Cyprus and France sign military cooperation deal

2nd March 2007, Comments 0 comments

PARIS, March 2, 2007 (AFP) - Cyprus and France signed a comprehensive military cooperation accord covering joint manoeuvres and military training, officials in Nicosia and Paris said, drawing condemnation from Turkey.

PARIS, March 2, 2007 (AFP) - Cyprus and France signed a comprehensive military cooperation accord covering joint manoeuvres and military training, officials in Nicosia and Paris said, drawing condemnation from Turkey.

The deal between the two EU members was signed in the French capital by Cypriot Foreign Minister George Lillikas and French Defence Minister Michele Alliot-Marie on Wednesday, according to a Cypriot government statement issued a day later.

"We are often faced with common dangers, such as terrorism which concerns all European countries and which we have to tackle," the statement quoted Alliot-Marie as saying at the signing ceremony.

"It is an ordinary agreement which we have with a number of countries but we did not have with Cyprus."

She said the accord would give France sea protection against illegal immigration, "one of our most important problems" and "illegal trade."

Alliot-Marie said the need to sign such a bilateral agreement was prompted by help given to French troops by Cyprus during the evacuation of French nationals from war-torn Lebanon in mid-2006.

"This situation was one in which we saw military cooperation between the two countries increase," she said.

Turkey immediately denounced the accord, saying it would undermine international efforts to resolve the three-decade Cyprus conflict.

The foreign ministry in Ankara described the accord as "worrying".

It protested that the internationally recognised Greek Cypriot government did not represent the whole island, in whose northern third Turkish Cypriots maintain a breakaway statelet.

"This agreement will further encourage the intransigent stance of the Greek Cypriots and seriously damage efforts for a comprehensive settlement" to end the island's division, the statement said.

"The Greek Cypriot administration ... continues to be a source of instability in the region," it said.

The accord will bear no consequences for Turkey and the breakaway Turkish Republic of Northern Cyprus, recognised only by Ankara, it added.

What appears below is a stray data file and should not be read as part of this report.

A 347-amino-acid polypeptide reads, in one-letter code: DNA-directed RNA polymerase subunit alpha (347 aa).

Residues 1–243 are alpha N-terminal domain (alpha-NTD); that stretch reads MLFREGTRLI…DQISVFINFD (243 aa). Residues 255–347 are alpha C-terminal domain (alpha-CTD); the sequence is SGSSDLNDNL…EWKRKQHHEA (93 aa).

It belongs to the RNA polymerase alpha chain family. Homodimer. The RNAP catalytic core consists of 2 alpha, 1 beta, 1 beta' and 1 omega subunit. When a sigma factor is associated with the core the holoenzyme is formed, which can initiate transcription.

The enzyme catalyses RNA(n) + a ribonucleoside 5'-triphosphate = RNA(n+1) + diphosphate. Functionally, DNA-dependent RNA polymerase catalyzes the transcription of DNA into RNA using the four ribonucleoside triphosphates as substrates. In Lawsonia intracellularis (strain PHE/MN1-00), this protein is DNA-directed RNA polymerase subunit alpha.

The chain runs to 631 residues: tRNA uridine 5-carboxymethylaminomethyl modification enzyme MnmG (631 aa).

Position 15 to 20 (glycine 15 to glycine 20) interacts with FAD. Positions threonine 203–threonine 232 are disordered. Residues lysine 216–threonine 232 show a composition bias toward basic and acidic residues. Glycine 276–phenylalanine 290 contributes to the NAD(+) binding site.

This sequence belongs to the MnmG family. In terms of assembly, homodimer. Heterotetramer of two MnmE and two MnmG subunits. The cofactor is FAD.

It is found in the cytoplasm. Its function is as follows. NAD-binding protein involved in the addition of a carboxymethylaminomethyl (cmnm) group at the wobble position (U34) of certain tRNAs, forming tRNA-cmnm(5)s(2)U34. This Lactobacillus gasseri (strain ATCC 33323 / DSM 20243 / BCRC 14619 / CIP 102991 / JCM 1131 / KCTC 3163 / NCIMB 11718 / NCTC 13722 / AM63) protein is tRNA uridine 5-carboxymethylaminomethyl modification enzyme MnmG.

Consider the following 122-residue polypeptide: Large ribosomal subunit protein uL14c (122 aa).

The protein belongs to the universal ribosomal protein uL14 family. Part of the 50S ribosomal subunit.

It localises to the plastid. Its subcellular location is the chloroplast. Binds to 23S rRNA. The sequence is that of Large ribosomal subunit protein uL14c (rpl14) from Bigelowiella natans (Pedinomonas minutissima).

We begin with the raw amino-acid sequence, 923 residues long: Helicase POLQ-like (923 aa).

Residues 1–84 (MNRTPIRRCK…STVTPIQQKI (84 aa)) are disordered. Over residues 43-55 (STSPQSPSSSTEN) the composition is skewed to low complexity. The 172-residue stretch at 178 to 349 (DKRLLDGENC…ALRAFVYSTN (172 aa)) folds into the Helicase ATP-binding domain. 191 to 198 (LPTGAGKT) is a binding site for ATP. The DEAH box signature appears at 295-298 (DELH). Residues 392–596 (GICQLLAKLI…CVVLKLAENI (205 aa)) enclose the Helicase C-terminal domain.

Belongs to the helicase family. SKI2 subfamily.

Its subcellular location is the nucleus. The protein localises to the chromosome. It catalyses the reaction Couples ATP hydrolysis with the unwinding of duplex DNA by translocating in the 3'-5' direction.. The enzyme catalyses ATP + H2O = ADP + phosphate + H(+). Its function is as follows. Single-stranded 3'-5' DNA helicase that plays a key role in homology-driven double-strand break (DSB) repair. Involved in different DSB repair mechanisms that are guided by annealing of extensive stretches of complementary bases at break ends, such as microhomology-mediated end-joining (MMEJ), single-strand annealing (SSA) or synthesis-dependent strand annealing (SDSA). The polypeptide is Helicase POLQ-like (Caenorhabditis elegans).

Cyprus has been divided along ethnic lines since 1974 when Turkey occupied the Turkish Cypriot north in response to an Athens-engineered Greek Cypriot coup in Nicosia aimed at uniting the Mediterranean island with Greece.

Cyprus' division remains a major stumbling block for Turkey's bid to join the European Union.

Few details were given about the agreement, but the Cypriot Phileleftheros newspaper on Thursday said it included the training of Cypriot officers at top French military academies, joint army exercises, exchange of information and providing naval protection against illegal immigration.

Cyprus is viewed as the European Union's easternmost outpost in the fight against illegal immigration from the Middle East and Asia.

The French military would also be given access to an air base in the west coast town of Paphos as a logistics hub, said Phileleftheros.

France used the Andreas Papandreou base to ferry French nationals out of Beirut last year.

The Lebanon conflict proved how important Cyprus was to the EU as a strategic post in the Middle East, and France is seen to be taking advantage of the island's location by boosting bilateral ties.

French foreign ministry spokesman Jean-Baptiste Mattei said the agreement was a "framework for bilateral actions, some of which are already being undertaken by the two countries and which are normal between European Union countries, such as mutual visits and the exchange of experiences and know-how."

The accord was also close to those signed with other EU members and consistent with UN resolutions on the island nation.

Diplomats said Turkey and other EU partners had been told about the agreement beforehand. It must still be ratified by the Cypriot parliament.

Commentators say the agreement is the most comprehensive Cyprus has signed with any other country apart from close ally Greece.

Copyright AFP

Subject: French news

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